Wyvern has received a CAD $4M (~$3.2M) investment from STDC, just weeks after the Canadian satellite imaging startup announced a $4.5M seed round and its inclusion in Y Combinator’s Winter 22 (W22) batch.
STDC, or Sustainable Development Technology Canada, is an “arm’s-length” foundation funded by the Canadian government. STDC’s grant is non-dilutive and tied to a three-year project to reduce Canadian agriculture emissions. Canada’s ag sector makes up for 8.4% of the country’s greenhouse gas emissions.
MaC Venture Capital led Wyvern’s seed round, announced on Jan. 17, joined by Carvalho Capital, Gaingels, the Canadian government, Liquid 2 Ventures, Soma Capital, and Unpopular Ventures.
Wyvern 101: The Canadian startup is developing high-resolution hyperspectral imaging sensors that will unfold from space telescopes. Thanks in part to proprietary deployable optics technology, Wyvern says its hyperspectral imagery will cost 100X less than that of satellites using traditional telescopes.
Wyvern’s founding team: Wyvern cofounders helped build Alberta’s first satellite while they were students. The 50/50 gender split among the four cofounders—and a 66% female exec team—is especially notable. “Diverse teams perform better. The fact is I get perspectives from people that think differently than I do,” Wyvern CEO Chris Robson told Payload.
Market research: Wyvern interviewed 50–100 potential customers, Robson estimated, and came to a few realizations.
- Historically, “there have been a number of blockers to getting hyperspectral from space,” including satellite size, telescope constraints, and bandwidth bottlenecks.
- The space engineers-turned-founders wanted to build a climate-focused product and “recognized all the potential environmental benefits” of hyperspectral.
- “If we took a chemical picture of earth every day…we could provide a baseline [understanding] of what Earth’s health is.”
Thus, a startup was born. To understand what Wyvern has set out to do, “the best comparison is probably synthetic aperture radar,” Robson said. SAR startups like ICEYE and Umbra “are building these big radar antennas that unfold from their satellites, from very small platforms that are a lot cheaper than the way things were done traditionally.”
Earth observation and the space industry writ large are “finding ways to become far more capital-efficient, getting the same or even more quality out of the product they’re delivering,” Robson said. The cost curves of satellite buses and downlink, to name just two examples, have come down considerably in recent years.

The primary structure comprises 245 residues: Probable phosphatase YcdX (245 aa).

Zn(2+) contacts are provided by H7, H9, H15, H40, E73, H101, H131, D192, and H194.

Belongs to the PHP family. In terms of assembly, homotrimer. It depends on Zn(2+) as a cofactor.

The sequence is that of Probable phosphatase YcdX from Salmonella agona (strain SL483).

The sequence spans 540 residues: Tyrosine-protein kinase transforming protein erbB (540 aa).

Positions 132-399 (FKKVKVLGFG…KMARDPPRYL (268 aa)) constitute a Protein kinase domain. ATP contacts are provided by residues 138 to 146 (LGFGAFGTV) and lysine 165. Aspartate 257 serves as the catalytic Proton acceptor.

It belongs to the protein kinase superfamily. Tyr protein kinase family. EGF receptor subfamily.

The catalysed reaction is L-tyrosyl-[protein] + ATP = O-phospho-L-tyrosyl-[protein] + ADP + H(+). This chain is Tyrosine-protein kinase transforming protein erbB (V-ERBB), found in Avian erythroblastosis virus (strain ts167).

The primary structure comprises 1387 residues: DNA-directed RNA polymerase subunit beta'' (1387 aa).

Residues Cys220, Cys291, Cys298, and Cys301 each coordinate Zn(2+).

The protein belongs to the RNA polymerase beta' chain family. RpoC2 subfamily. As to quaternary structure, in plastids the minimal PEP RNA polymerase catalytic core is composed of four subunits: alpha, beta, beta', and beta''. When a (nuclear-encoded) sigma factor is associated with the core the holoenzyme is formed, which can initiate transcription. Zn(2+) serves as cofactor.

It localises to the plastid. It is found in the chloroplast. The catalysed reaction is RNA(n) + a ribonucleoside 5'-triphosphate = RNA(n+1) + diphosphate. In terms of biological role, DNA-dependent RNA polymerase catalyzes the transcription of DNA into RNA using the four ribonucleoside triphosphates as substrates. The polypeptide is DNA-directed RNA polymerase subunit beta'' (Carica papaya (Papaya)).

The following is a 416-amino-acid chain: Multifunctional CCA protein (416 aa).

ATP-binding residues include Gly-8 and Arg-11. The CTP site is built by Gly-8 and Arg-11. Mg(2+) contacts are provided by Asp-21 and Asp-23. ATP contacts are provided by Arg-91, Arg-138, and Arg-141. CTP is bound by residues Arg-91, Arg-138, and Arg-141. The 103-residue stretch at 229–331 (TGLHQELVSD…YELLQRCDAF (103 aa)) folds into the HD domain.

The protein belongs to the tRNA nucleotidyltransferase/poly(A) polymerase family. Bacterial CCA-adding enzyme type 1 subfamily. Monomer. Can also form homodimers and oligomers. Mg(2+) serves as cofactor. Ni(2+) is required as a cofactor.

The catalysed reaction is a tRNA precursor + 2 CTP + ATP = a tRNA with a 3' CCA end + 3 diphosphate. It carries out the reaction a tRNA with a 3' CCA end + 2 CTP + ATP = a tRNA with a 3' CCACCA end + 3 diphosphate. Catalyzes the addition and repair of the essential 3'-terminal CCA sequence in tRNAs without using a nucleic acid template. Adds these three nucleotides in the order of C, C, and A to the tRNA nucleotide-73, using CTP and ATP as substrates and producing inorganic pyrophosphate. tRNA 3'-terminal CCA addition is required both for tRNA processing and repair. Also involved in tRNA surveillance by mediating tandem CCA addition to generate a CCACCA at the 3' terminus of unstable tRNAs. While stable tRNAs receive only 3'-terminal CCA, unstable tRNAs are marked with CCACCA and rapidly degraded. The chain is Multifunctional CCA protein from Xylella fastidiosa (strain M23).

Wyvern’s first DragonEye satellites equipped with the deployable optics technology are set to launch in the next few years. Robson couldn’t share additional details about the launch provider, as the contract is wrapped up in NDAs
On being in YC W22: “It’s been a different atmosphere from what you would experience…in the space sector,” especially in the approach to scaling a business. “Space has its own culture…largely driven by a lot of government program cultures over the last 50 years.” Space has also traditionally been a hardware business, “where a natural barrier of entry is getting off of Earth.”
- The best practices of software startups “can be translated over to hardware and space business,” Robson said. “I think that’s a really good thing.
- “We’re learning how to be a run-of-the-mill commercial industry,” rather than a top-down, exclusively government-funded one.
Use cases: Wyvern’s “beachhead market is agriculture,” Robson said. “We can help minimize the amount of inputs that go into farming and the results of excess inputs.” Wyvern also sees a target marked in ESG-focused Fortune 500 programs, from environmental remediation to monitoring the change in forests.
- Wyvern’s “imaging products are going to help farmers use less fertilizer, pesticides, and water and help produce bigger yields,” STDC President and CEO Leah Lawrence said in a statement.
+ Closing thoughts: Part of Wyvern’s goal is to help develop a robust Canadian space sector. After all, the comparisons between life in Canada and operating in space flow freely: “We work in remote environments with very extreme environmental conditions, with high-precision machinery that we design and build. And we do a lot of resource extraction,” Robson said.
“We’re a big country that relies on space,” Robson concluded. “Canada’s really well-positioned to do things in space and be really great at it on the international stage.”